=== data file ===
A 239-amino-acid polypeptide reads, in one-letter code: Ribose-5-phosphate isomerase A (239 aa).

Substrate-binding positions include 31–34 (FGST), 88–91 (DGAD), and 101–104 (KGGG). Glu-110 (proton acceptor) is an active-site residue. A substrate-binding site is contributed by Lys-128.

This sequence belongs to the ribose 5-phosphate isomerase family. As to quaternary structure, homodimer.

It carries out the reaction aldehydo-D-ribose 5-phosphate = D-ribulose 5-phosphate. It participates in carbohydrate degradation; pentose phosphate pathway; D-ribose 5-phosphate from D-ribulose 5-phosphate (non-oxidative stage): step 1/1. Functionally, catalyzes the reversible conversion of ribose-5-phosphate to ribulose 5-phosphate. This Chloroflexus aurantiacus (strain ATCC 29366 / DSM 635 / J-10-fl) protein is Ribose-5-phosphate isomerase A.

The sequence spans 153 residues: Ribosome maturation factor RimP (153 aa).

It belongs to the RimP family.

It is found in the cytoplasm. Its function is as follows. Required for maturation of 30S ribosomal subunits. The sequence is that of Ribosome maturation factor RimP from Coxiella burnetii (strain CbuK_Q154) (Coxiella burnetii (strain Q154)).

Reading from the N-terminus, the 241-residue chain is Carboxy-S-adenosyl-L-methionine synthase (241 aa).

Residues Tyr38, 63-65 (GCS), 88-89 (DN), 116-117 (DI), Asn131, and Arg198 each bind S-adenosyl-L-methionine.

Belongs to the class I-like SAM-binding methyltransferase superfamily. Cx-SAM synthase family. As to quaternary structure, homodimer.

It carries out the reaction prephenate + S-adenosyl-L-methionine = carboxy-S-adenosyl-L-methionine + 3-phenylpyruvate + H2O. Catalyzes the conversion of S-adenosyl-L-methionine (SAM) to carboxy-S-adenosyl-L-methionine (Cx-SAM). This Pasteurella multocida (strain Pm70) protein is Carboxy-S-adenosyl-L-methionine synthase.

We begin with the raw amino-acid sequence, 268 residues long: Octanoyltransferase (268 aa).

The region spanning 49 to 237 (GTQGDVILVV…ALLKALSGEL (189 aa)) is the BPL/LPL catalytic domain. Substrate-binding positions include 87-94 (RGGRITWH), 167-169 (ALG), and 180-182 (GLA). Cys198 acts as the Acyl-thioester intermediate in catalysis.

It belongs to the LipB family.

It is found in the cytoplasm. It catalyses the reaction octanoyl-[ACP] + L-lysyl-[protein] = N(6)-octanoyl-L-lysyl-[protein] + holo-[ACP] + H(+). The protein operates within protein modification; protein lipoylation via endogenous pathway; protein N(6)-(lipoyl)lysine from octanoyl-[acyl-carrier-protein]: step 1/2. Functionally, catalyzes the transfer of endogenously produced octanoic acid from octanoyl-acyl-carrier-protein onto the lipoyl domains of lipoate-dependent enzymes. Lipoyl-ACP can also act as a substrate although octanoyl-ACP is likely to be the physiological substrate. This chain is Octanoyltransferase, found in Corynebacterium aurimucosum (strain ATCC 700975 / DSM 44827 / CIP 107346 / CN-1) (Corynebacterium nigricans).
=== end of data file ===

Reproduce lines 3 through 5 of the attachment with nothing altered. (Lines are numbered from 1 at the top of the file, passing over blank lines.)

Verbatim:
This sequence belongs to the ribose 5-phosphate isomerase family. As to quaternary structure, homodimer.

It carries out the reaction aldehydo-D-ribose 5-phosphate = D-ribulose 5-phosphate. It participates in carbohydrate degradation; pentose phosphate pathway; D-ribose 5-phosphate from D-ribulose 5-phosphate (non-oxidative stage): step 1/1. Functionally, catalyzes the reversible conversion of ribose-5-phosphate to ribulose 5-phosphate. This Chloroflexus aurantiacus (strain ATCC 29366 / DSM 635 / J-10-fl) protein is Ribose-5-phosphate isomerase A.

The sequence spans 153 residues: Ribosome maturation factor RimP (153 aa).